Post-mortem analyses of seven slope failures in rock slope are reported. The analysis is based on simple force equilibrium of a block of rock surrounded with several planes of discontinuity and separated from the neighbouring rock mass in a rock slope. Driven by the own weight of the rock block together with the ground water pressure acting on the planes of discontinuity, the stability of rock mass is maintained by the shear resistance of the materials embedded in the thin clearance forming the slip surface. A slope failure takes place when the shear strength is not strong enough to resist the driving forces. Seven case studies indicate that the simple principle of three dimensional force equilibrium is good enough to estimate the factor of safety in the slopes of rock mass containing the cracks filled with soft clayey materials.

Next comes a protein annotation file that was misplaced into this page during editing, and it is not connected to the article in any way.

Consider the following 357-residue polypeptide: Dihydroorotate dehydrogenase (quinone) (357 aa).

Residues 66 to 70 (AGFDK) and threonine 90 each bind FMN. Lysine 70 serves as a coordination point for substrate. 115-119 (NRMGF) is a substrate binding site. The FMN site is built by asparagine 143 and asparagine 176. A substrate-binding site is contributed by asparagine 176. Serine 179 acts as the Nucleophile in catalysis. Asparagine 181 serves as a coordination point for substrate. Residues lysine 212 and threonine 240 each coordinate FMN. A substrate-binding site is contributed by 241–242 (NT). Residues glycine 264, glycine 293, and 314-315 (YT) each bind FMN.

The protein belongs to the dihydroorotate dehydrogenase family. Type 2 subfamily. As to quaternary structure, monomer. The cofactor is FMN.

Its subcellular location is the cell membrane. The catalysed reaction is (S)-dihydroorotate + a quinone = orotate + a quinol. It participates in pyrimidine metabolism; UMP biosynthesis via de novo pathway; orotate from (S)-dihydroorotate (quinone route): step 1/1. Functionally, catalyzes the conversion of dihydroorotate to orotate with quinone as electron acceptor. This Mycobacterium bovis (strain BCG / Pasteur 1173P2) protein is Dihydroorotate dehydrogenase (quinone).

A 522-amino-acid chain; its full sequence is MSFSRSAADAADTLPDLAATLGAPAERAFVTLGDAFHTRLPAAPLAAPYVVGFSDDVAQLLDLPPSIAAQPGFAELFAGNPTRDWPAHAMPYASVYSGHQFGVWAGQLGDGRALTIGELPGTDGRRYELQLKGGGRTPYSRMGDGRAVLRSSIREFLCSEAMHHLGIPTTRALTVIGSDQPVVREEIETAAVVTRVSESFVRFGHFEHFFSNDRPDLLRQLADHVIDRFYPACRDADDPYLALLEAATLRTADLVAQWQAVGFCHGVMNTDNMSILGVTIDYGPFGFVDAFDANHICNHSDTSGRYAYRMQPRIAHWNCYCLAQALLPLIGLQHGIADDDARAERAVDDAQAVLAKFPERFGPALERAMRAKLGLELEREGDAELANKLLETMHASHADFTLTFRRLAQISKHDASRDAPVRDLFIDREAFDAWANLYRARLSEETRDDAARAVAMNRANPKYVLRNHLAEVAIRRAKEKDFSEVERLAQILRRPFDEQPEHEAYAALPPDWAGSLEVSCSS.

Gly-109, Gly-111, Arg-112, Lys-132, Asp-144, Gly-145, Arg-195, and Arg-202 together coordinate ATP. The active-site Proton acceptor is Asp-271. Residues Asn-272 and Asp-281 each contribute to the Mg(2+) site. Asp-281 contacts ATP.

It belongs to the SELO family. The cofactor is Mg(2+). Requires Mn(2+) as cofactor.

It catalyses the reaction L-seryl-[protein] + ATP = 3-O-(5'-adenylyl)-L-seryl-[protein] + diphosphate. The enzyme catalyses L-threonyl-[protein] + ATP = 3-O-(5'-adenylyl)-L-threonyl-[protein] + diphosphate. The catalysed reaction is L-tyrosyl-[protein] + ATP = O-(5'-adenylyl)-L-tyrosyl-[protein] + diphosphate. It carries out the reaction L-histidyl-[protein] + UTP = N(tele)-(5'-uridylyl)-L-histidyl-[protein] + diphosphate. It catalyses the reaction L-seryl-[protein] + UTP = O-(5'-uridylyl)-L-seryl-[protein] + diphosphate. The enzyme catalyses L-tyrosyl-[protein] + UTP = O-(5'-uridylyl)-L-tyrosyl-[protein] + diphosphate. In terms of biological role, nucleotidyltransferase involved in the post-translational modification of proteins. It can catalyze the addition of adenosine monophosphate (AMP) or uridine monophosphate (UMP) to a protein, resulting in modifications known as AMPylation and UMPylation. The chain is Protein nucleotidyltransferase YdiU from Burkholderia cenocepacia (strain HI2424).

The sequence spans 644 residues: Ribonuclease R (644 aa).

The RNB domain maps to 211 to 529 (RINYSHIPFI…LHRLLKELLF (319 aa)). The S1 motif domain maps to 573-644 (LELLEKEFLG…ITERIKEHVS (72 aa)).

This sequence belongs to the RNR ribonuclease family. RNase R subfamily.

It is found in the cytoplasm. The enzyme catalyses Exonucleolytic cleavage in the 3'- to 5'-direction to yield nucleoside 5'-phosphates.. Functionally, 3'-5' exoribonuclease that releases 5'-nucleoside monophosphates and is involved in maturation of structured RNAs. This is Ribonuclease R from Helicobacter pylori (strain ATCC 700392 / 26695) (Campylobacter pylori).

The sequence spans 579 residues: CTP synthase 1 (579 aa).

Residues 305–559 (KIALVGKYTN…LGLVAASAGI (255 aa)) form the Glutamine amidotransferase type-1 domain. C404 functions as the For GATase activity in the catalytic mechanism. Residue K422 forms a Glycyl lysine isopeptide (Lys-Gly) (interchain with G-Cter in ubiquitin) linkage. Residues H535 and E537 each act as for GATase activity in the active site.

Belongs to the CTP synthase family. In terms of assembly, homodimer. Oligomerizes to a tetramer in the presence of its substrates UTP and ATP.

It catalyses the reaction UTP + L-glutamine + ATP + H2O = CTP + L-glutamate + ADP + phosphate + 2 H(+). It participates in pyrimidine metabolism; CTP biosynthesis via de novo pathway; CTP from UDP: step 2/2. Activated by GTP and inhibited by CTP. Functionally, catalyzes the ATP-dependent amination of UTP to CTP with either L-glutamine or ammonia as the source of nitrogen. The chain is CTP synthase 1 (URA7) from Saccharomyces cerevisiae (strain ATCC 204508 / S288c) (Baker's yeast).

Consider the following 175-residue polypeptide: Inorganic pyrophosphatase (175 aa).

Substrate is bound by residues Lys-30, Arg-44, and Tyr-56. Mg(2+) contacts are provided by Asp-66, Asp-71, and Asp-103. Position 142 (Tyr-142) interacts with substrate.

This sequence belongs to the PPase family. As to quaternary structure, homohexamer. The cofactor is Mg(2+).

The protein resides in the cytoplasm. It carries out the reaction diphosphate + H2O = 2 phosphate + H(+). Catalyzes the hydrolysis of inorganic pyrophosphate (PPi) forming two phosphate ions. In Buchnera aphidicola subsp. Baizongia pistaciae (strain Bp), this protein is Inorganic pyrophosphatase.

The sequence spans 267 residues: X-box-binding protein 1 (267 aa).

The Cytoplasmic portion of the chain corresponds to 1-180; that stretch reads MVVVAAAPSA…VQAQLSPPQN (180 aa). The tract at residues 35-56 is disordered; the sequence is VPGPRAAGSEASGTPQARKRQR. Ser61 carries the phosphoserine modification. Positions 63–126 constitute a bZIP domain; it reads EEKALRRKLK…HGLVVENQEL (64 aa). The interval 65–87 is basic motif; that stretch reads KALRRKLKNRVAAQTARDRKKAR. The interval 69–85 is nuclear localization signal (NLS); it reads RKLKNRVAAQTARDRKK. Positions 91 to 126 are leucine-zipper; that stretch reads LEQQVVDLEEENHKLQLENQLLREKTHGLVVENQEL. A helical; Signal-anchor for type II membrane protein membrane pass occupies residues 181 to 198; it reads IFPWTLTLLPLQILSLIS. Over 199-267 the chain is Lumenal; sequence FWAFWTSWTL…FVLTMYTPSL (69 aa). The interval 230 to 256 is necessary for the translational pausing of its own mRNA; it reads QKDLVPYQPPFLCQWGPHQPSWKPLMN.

Rock slope failures are often triggered by the unusual rise of the ground water level caused by heavy rainfalls or rapid snow melting. Rock masses usually contain a number of discontinuities such as cracks and fissures that may become potential slip surfaces especially when thin seams of soft clay lies within them. This paper presents the post-mortem stability analyses of seven sites where slope failures took place. Undisturbed samples taken from the clay seams which happened to play a role as the slip surfaces are subjected to shear box tests under conditions of constant volume during shear. The driving forces in such a category of rock slope failures arise from the own weight of the rock mass as well as from the water pressure acting on the discontinuity planes around the sliding rock mass. The resisting forces arise from the shear resistance of the clay seams lying along the slip surfaces.